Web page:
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An open cohort study of bone metastasis incidence following surgery in breast cancer patients.
BMC Cancer
PUBLISHED: 07-21-2010
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To help design clinical trials of adjuvant bisphosphonate therapy for breast cancer, the temporal incidence of bone metastasis was investigated in a cohort of patients. We have tried to draw the criteria to use adjuvant bisphosphonate.
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Feasibility of AC/EC followed by weekly paclitaxel in node-positive breast cancer in Japan.
Anticancer Res.
PUBLISHED: 05-16-2009
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The feasibility and efficacy of adriamycin or epirubicin in combination with cyclophosphamide followed by weekly paclitaxel (AC/EC-weekly PAC) as adjuvant chemotherapy for breast cancer was investigated.
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Oral uracil and tegafur compared with classic cyclophosphamide, methotrexate, fluorouracil as postoperative chemotherapy in patients with node-negative, high-risk breast cancer: National Surgical Adjuvant Study for Breast Cancer 01 Trial.
J. Clin. Oncol.
PUBLISHED: 02-09-2009
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The primary aim of this study was to compare the effectiveness of oral uracil-tegafur (UFT) with that of classical cyclophosphamide, methotrexate, and fluorouracil (CMF) given as postoperative adjuvant treatment to women with node-negative, high-risk breast cancer.
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Predicting response to docetaxel neoadjuvant chemotherapy for advanced breast cancers through genome-wide gene expression profiling.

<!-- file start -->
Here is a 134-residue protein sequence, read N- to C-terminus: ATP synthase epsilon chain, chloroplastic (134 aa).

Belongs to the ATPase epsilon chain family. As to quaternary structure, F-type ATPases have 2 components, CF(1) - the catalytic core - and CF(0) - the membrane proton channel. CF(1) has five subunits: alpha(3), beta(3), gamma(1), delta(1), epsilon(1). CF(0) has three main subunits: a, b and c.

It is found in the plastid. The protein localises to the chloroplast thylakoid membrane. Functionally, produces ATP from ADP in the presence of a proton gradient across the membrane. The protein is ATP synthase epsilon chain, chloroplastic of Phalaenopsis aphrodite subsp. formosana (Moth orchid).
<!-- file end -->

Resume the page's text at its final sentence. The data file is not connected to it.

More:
Int. J. Oncol.
PUBLISHED: 01-17-2009
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Neoadjuvant chemotherapy with docetaxel for advanced breast cancer can improve the radicality for a subset of patients, but some patients suffer from severe adverse drug reactions without any benefit. To establish a method for predicting responses to docetaxel, we analyzed gene expression profiles of biopsy materials from 29 advanced breast cancers using a cDNA microarray consisting of 36,864 genes or ESTs, after enrichment of cancer cell population by laser microbeam microdissection. Analyzing eight PR (partial response) patients and twelve patients with SD (stable disease) or PD (progressive disease) response, we identified dozens of genes that were expressed differently between the responder (PR) and non-responder (SD or PD) groups. We further selected the nine predictive genes showing the most significant differences and established a numerical prediction scoring system that clearly separated the responder group from the non-responder group. This system accurately predicted the drug responses of all of nine additional test cases that were reserved from the original 29 cases. Moreover, we developed a quantitative PCR-based prediction system that could be feasible for routine clinical use. Our results suggest that the sensitivity of an advanced breast cancer to the neoadjuvant chemotherapy with docetaxel could be predicted by expression patterns in this set of genes.